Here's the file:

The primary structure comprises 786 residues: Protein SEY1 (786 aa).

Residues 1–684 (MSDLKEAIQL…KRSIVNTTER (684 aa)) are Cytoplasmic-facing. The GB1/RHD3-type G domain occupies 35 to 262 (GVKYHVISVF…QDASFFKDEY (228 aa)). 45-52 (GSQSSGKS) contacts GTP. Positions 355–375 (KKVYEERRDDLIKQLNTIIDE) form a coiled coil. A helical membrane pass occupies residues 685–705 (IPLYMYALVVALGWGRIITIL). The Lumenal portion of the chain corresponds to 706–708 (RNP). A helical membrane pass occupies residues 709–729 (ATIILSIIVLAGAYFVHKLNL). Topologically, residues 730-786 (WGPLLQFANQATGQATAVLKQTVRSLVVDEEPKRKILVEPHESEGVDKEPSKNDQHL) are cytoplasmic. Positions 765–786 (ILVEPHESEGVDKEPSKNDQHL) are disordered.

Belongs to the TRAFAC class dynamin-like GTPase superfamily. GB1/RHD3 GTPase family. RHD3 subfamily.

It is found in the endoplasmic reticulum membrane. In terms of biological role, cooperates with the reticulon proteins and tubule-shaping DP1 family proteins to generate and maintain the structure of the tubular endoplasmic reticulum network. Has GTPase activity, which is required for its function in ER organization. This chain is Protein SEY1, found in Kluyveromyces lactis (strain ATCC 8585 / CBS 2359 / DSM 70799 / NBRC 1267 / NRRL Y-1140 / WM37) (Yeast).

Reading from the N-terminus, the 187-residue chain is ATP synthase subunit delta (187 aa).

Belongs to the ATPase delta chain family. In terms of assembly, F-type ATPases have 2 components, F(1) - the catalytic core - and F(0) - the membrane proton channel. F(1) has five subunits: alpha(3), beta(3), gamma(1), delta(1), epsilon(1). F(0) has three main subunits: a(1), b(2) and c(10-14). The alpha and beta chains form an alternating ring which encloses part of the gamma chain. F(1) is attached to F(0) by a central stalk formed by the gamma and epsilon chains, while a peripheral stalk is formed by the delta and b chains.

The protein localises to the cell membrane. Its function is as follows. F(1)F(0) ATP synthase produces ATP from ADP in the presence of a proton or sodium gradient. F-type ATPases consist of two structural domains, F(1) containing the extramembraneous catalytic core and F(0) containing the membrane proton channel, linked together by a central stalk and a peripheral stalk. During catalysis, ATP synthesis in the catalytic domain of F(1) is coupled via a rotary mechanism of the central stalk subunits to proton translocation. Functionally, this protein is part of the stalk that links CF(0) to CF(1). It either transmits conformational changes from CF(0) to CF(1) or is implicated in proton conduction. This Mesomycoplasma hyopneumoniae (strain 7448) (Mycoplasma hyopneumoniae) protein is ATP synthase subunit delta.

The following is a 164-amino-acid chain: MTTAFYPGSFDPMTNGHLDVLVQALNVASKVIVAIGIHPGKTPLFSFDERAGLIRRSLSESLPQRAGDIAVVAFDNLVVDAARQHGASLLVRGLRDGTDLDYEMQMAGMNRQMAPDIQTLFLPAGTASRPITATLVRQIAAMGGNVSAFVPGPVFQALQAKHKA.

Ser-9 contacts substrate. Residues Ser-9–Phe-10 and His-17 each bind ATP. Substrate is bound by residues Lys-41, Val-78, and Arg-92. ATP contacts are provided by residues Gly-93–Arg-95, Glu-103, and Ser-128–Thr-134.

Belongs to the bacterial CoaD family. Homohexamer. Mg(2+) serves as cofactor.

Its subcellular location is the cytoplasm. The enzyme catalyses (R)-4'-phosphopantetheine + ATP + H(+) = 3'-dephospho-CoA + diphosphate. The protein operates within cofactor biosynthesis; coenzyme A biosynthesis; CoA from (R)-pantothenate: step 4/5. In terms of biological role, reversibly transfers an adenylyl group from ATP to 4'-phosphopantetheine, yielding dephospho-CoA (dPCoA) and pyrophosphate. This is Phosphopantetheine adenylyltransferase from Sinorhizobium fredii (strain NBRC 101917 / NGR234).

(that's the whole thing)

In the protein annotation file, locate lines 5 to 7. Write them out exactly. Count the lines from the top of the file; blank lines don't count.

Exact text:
Reading from the N-terminus, the 187-residue chain is ATP synthase subunit delta (187 aa).

Belongs to the ATPase delta chain family. In terms of assembly, F-type ATPases have 2 components, F(1) - the catalytic core - and F(0) - the membrane proton channel. F(1) has five subunits: alpha(3), beta(3), gamma(1), delta(1), epsilon(1). F(0) has three main subunits: a(1), b(2) and c(10-14). The alpha and beta chains form an alternating ring which encloses part of the gamma chain. F(1) is attached to F(0) by a central stalk formed by the gamma and epsilon chains, while a peripheral stalk is formed by the delta and b chains.

The protein localises to the cell membrane. Its function is as follows. F(1)F(0) ATP synthase produces ATP from ADP in the presence of a proton or sodium gradient. F-type ATPases consist of two structural domains, F(1) containing the extramembraneous catalytic core and F(0) containing the membrane proton channel, linked together by a central stalk and a peripheral stalk. During catalysis, ATP synthesis in the catalytic domain of F(1) is coupled via a rotary mechanism of the central stalk subunits to proton translocation. Functionally, this protein is part of the stalk that links CF(0) to CF(1). It either transmits conformational changes from CF(0) to CF(1) or is implicated in proton conduction. This Mesomycoplasma hyopneumoniae (strain 7448) (Mycoplasma hyopneumoniae) protein is ATP synthase subunit delta.